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AGGRESSIVE GROWTH MANAGEMENT: Republican Jeff Stabins and Democrat Bill Fagan hold similar ideas about development in Hernando.

Published October 26, 2004

The District 1 Hernando County Commission race features a self-described moderate Republican, Jeff Stabins, against a self-described fiscal conservative Democrat, Bill Fagan.

Stabins, a former state representative, can point to his considerable political experience, while Fagan contends his decades as an area businessman give him an edge. The candidates' campaign themes often echo one another, with both arguing that more needs to be done to manage growth in Hernando.

Fagan thinks large commercial and residential developers are not being required to pay for an adequate share of the infrastructure their projects require. They must be forced to offset more of the cost for roads, schools and utility services so the burden does not fall on taxpayers, he argues.

Fagan advocates stiff impact fees and tougher enforcement of planning guidelines, and he said he is willing to champion ordinances that will force large developers to pay their fair share.

He also stresses the need to protect the environment. Storm runoff is fouling waterways with fertilizers and other pollutants, endangering drinking water supplies, Fagan said. Development is also encroaching on wildlife habitat, he said, and he advocates greater restraint when it comes to developing U.S. 19 north of State Road 50.

While he has never held office, his experience in business, Fagan said, means he has the management and money sense to manage a county government with hundreds of employees and a budget of more than $300-million.

Fagan is sensitive to the charge that he has come out of nowhere, and points out that he and his wife decided to settle in Hernando, bought property here and provide employment to residents.

"I have made an investment here in Hernando County," he said. "I have not taken from this community, I have given to this community, and I am just asking the voters to give me a chance to prove what I can do."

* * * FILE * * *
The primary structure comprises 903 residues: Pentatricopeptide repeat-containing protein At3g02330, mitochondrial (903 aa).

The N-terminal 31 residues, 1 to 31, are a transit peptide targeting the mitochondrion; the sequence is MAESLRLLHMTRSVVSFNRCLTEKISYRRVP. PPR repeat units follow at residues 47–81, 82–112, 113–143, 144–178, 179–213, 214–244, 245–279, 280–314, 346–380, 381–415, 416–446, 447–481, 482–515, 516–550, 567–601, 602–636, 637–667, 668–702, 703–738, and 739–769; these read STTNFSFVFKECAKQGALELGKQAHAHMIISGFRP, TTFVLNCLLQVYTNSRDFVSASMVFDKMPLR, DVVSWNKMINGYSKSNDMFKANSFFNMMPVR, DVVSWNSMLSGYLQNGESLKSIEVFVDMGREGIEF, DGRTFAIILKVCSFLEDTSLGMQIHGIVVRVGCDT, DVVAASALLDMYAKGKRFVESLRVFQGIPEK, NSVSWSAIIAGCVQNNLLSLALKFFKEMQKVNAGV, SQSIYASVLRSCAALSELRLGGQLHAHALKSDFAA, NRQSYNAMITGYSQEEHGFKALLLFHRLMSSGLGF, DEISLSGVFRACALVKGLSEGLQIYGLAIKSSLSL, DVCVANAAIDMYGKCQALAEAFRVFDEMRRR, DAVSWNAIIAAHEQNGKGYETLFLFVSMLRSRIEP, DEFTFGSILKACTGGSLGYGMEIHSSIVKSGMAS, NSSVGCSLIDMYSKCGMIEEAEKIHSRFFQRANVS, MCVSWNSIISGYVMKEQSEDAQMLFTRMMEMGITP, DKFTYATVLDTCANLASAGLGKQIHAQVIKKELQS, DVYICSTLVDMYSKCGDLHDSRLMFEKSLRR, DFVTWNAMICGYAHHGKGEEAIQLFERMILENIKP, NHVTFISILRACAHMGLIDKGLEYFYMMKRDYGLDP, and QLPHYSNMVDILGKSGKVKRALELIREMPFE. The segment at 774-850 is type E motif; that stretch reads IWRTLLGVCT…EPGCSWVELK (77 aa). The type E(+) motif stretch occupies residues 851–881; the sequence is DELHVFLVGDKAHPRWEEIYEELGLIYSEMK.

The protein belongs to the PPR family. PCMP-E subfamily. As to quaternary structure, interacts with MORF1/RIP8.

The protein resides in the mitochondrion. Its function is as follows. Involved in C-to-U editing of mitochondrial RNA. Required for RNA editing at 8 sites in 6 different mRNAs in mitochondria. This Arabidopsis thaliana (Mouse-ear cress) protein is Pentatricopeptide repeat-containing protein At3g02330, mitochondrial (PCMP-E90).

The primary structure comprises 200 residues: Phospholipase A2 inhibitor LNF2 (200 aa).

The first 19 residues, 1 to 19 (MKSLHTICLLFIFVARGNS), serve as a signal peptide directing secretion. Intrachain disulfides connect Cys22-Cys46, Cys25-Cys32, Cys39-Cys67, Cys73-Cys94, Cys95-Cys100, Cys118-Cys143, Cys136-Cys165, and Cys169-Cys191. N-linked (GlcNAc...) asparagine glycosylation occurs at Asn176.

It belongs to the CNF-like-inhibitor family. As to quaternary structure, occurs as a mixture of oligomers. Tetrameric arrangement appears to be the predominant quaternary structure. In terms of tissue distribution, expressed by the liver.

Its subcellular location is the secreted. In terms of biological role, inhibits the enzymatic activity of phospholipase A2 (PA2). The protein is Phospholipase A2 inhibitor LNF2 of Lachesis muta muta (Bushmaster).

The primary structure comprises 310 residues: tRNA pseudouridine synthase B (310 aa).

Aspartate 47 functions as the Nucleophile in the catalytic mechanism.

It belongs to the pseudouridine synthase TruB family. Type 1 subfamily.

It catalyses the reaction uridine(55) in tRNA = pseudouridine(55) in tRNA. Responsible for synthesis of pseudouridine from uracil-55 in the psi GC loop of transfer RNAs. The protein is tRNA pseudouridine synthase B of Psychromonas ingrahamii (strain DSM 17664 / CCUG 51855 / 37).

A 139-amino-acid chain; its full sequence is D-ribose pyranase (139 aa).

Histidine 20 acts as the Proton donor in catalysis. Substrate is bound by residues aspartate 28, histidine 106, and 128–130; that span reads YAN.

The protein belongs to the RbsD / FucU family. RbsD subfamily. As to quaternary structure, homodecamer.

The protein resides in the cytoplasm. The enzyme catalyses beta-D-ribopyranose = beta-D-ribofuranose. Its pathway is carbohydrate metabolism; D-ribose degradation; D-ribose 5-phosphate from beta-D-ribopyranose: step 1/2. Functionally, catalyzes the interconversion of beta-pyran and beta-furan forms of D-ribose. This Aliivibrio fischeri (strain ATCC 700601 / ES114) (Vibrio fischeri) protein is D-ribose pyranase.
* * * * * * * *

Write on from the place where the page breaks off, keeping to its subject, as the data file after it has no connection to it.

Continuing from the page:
Stabins, who was the District 44 state representative from 1992 until 1998, is also a strong advocate of more aggressive growth management.

Like Fagan, he is an advocate of stiff impact fees and tougher development ordinances. If elected, Stabins said, he plans to call a growth summit of political, business and civic leaders to craft a broader, more effective strategy to manage growth.

To address the development pressure now facing Hernando, Stabins argues a greater level of cooperation is needed between the county, Brooksville and the School Board. Such a joint effort is required if, for example, a rule that would force developers to donate land for schools is to be created, he said.

Though opposed to the mandatory recycling program in Spring Hill, which Fagan supports, Stabins is a recycling advocate. Stabins said, if elected, he would seek to triple the number of dropoff bins across Hernando and involve businesses and schools in a countywide recycling effort.

Both candidates have expressed admiration for one another, but Fagan said he is bothered by Stabins' call for a growth summit. He worries that it will lead to the hiring of consultants and that it's a way to avoid having to make tough, independent choices as an elected official.

Stabins rejects the criticism.

"Action without knowledge is not necessarily a good thing," he said. "The idea of the summit is to bring people together at no real expense to the taxpayers to see how we could better grow as a community. I don't really know how anybody could oppose this."


JEFF STABINS, 44, was born in Watertown, N.Y. He moved to Hernando from New York in 1987. Stabins is now a teacher of at-risk students for the county school system. He lives north of Weeki Wachee and is in the process of moving to Spring Hill. He ran for School Board in 1990 but lost in the general election. Stabins was District 44 state representative from 1992 to 1998. He lost the Republican primary that year to sitting state Rep. David Russell. Stabins has a bachelor's degree in history and political science from the State University of New York at Albany. He received a master's degree in education from St. Lawrence University in Canton, N.Y. ASSETS: home, retirement account. LIABILITIES: credit union loan. SOURCE OF INCOME: salary.


BILL FAGAN, 59, was born in Pittsburgh. He was raised in Illinois and moved to Hernando from St. Pete Beach in 1997. He lives in Spring Hill, is married and has five adult children, two biological and three by marriage. Fagan is owner of two area businesses, Patriot Lending Services and Waste Away Systems. He is listed in state records as the registered agent for Sweet Secretions Inc. He is a former president of the Spring Hill Civic Association. This is his first run for public office. Fagan is a graduate of Glenbard East High School in Lombard, Ill. He attended Elmhurst College and St. Procopius College in Illinois but did not receive a degree. ASSETS: home, commercial building, businesses. LIABILITIES: mortgages, vehicle loan. SOURCE OF INCOME: business revenue.


County commissioners are elected to four-year terms by the county at large but must live in the district they serve. Commissioners adopt ordinances governing the county and the budget. Commissioners are paid $51,058 a year.

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